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Complaint for Racial Discrimination in Employment, Constructive Discharge and for Damages for Discrimination in Promotion by Employer
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Complaint for Racial Discrimination in Employment, Constructive Discharge and for Damages for Discrimination in Promotion by Employer Powered By Docstoc
					             Complaint for Racial Discrimination in Employment, Constructive
         Discharge and for Damages for Discrimination in Promotion by Employer

                         IN THE UNITED STATES DISTRICT COURT
                    FOR THE __________ DISTRICT OF (NAME OF STATE)
                                   (NAME OF) DIVISION


(Name of Plaintiff)                                                    PLAINTIFF

V.                                                             CAUSE NO. 000,000


(Name of Defendant)                                            DEFENDANT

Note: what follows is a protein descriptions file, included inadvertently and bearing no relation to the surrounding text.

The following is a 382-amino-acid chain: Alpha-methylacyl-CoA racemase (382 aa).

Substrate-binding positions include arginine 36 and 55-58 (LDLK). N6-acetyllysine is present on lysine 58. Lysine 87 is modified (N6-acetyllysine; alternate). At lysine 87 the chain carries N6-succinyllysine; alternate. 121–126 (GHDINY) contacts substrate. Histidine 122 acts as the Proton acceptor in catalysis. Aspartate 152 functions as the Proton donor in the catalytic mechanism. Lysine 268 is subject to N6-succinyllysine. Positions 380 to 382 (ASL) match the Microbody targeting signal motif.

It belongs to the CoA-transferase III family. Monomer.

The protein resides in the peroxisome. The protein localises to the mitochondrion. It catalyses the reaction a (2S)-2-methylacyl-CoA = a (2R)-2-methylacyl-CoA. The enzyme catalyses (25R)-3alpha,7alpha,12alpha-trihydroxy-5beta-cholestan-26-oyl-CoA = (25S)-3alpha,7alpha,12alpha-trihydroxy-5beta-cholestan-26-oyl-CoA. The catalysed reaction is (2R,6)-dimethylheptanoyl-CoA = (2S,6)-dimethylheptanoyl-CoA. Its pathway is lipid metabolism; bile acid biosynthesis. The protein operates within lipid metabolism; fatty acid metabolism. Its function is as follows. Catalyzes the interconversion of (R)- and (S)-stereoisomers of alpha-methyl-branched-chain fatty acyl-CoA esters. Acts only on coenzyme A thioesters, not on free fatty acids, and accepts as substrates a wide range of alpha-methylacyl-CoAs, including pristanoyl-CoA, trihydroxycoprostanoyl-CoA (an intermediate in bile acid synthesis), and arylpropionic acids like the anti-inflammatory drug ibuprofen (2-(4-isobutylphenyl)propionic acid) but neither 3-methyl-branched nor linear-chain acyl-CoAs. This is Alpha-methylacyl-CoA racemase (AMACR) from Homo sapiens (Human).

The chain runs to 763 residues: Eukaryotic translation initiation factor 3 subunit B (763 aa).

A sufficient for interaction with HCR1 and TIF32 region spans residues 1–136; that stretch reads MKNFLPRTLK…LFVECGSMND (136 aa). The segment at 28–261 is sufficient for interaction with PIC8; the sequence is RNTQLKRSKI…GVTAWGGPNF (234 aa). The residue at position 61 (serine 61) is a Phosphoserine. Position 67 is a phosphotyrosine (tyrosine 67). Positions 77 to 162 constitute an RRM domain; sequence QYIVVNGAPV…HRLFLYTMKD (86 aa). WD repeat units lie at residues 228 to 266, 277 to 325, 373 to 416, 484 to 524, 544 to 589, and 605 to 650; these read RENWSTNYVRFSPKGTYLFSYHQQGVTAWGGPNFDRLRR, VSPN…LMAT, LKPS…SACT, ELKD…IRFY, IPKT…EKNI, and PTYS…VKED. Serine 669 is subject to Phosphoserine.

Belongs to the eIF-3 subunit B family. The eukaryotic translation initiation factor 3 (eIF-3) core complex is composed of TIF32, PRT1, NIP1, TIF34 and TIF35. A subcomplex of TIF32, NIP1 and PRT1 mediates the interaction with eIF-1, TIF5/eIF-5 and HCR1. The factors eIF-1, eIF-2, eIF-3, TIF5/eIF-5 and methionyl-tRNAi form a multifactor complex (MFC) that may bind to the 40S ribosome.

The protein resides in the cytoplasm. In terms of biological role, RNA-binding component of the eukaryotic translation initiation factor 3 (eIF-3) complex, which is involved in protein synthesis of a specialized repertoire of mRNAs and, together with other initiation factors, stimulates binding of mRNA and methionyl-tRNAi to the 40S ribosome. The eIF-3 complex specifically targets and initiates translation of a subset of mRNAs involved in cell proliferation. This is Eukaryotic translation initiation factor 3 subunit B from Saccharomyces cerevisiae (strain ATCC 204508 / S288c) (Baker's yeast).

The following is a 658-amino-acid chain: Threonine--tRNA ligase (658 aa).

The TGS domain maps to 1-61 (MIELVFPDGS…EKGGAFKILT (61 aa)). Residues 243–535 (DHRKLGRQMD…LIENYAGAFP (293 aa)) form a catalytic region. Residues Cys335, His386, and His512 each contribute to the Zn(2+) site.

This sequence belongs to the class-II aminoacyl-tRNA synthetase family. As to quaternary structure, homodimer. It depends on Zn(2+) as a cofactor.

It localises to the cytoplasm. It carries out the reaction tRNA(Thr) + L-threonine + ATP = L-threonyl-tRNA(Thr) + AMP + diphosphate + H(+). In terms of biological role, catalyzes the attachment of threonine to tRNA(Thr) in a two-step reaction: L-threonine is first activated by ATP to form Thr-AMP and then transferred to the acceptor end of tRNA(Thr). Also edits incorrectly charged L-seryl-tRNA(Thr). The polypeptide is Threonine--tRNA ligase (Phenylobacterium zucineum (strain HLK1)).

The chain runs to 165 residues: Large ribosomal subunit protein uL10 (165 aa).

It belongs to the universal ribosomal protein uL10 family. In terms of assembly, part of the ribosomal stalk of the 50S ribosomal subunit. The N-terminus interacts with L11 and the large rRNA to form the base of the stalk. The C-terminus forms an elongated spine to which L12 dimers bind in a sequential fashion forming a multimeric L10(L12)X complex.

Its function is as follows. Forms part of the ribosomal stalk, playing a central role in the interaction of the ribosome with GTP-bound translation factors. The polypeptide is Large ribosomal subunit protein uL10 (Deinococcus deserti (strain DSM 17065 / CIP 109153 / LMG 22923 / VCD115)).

COMPLAINT

        COMES NOW (Name of Plaintiff), Plaintiff in the above-styled and numbered cause, by
and through his attorneys, and files this his Complaint against Defendant, (Name of Defendant),
and in support thereof would show unto the Court the following matters and facts:

1.      This is an action for damages based on an unlawful employment practice committed by
Defendant, (name of defendant), and jurisdiction of this Court is invoked pursuant to the
provisions of Title VII of the Civil Rights Act of 1964, § 706(f) (42 U.S.C.A. § 2000e-5(f)).

2.      The claims asserted in this Complaint arose in this District and Division. Plaintiff is a
citizen of the United States, and was a resident of the County of (name of county), State of
(name of state), during the course of his employment with Defendant.

3.      Defendant is a corporation organized and existing under the laws of the state of (name
of state), with its principal office located at (street address, city, state, zip code).

 4.    Plaintiff brings this action pursuant to the provisions of Title VII of the Civil Rights Act of
1964, §§ 704(a) and 706(g) (42 U.S.C.A. § 2000e-3(a), 42 U.S.C.A. § 2000e-5(g)), for damages
to compensate him for the economic loss and other damages caused by Defendant's unlawful
employment practice committed against Plaintiff because Plaintiff was a member of African-
American race. Plaintiff was hired by Defendant on or about (date), and began work for
Defendant on or about (date). Because of the continuing discrimination and harassment Plaintiff
was forced to leave Defendant's employ on (date). Defendant's actions constituted constructive
discharge.